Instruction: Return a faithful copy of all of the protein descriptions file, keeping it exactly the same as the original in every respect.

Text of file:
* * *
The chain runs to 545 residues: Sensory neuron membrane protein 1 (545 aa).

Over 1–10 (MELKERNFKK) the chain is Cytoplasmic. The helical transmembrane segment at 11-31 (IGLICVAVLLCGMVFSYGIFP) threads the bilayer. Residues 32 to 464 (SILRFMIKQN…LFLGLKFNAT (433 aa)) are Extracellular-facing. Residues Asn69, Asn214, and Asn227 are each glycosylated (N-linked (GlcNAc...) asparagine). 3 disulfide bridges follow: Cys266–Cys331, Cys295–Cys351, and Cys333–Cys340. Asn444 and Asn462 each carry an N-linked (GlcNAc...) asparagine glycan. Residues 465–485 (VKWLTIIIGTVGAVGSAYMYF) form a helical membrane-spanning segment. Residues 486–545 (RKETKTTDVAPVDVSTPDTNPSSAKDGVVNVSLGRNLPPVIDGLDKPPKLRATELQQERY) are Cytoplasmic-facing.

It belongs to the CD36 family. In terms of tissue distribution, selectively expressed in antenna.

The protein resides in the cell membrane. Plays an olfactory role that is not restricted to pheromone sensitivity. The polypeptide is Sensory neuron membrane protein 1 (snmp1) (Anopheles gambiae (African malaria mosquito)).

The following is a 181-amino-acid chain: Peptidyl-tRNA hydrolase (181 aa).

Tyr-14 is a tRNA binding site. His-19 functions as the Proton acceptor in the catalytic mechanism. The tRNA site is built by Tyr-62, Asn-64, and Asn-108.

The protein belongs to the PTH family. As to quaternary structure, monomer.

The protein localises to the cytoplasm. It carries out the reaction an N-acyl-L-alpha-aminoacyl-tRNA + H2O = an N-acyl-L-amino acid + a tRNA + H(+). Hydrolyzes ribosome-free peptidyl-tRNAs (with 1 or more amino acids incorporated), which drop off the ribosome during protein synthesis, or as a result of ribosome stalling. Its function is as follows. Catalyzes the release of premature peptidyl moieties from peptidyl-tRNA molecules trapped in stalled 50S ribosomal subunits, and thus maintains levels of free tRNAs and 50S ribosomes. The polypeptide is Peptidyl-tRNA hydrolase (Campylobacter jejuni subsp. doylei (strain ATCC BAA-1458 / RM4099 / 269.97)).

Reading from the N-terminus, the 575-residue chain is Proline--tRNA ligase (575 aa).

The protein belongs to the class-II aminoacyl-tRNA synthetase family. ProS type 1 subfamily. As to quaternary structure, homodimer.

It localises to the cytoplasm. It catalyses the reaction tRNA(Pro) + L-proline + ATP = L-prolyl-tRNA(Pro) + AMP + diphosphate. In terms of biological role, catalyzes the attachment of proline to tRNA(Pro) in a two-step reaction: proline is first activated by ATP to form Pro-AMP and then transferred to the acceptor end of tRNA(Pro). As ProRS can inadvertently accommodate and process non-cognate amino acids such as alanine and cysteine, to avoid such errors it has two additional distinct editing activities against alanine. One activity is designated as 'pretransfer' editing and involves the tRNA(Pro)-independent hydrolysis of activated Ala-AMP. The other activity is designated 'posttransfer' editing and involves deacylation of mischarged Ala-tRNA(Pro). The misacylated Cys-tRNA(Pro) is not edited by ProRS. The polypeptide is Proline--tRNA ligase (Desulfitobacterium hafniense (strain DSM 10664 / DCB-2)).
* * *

The chain runs to 545 residues: Sensory neuron membrane protein 1 (545 aa).

Over 1–10 (MELKERNFKK) the chain is Cytoplasmic. The helical transmembrane segment at 11-31 (IGLICVAVLLCGMVFSYGIFP) threads the bilayer. Residues 32 to 464 (SILRFMIKQN…LFLGLKFNAT (433 aa)) are Extracellular-facing. Residues Asn69, Asn214, and Asn227 are each glycosylated (N-linked (GlcNAc...) asparagine). 3 disulfide bridges follow: Cys266–Cys331, Cys295–Cys351, and Cys333–Cys340. Asn444 and Asn462 each carry an N-linked (GlcNAc...) asparagine glycan. Residues 465–485 (VKWLTIIIGTVGAVGSAYMYF) form a helical membrane-spanning segment. Residues 486–545 (RKETKTTDVAPVDVSTPDTNPSSAKDGVVNVSLGRNLPPVIDGLDKPPKLRATELQQERY) are Cytoplasmic-facing.

It belongs to the CD36 family. In terms of tissue distribution, selectively expressed in antenna.

The protein resides in the cell membrane. Plays an olfactory role that is not restricted to pheromone sensitivity. The polypeptide is Sensory neuron membrane protein 1 (snmp1) (Anopheles gambiae (African malaria mosquito)).

The following is a 181-amino-acid chain: Peptidyl-tRNA hydrolase (181 aa).

Tyr-14 is a tRNA binding site. His-19 functions as the Proton acceptor in the catalytic mechanism. The tRNA site is built by Tyr-62, Asn-64, and Asn-108.

The protein belongs to the PTH family. As to quaternary structure, monomer.

The protein localises to the cytoplasm. It carries out the reaction an N-acyl-L-alpha-aminoacyl-tRNA + H2O = an N-acyl-L-amino acid + a tRNA + H(+). Hydrolyzes ribosome-free peptidyl-tRNAs (with 1 or more amino acids incorporated), which drop off the ribosome during protein synthesis, or as a result of ribosome stalling. Its function is as follows. Catalyzes the release of premature peptidyl moieties from peptidyl-tRNA molecules trapped in stalled 50S ribosomal subunits, and thus maintains levels of free tRNAs and 50S ribosomes. The polypeptide is Peptidyl-tRNA hydrolase (Campylobacter jejuni subsp. doylei (strain ATCC BAA-1458 / RM4099 / 269.97)).

Reading from the N-terminus, the 575-residue chain is Proline--tRNA ligase (575 aa).

The protein belongs to the class-II aminoacyl-tRNA synthetase family. ProS type 1 subfamily. As to quaternary structure, homodimer.

It localises to the cytoplasm. It catalyses the reaction tRNA(Pro) + L-proline + ATP = L-prolyl-tRNA(Pro) + AMP + diphosphate. In terms of biological role, catalyzes the attachment of proline to tRNA(Pro) in a two-step reaction: proline is first activated by ATP to form Pro-AMP and then transferred to the acceptor end of tRNA(Pro). As ProRS can inadvertently accommodate and process non-cognate amino acids such as alanine and cysteine, to avoid such errors it has two additional distinct editing activities against alanine. One activity is designated as 'pretransfer' editing and involves the tRNA(Pro)-independent hydrolysis of activated Ala-AMP. The other activity is designated 'posttransfer' editing and involves deacylation of mischarged Ala-tRNA(Pro). The misacylated Cys-tRNA(Pro) is not edited by ProRS. The polypeptide is Proline--tRNA ligase (Desulfitobacterium hafniense (strain DSM 10664 / DCB-2)).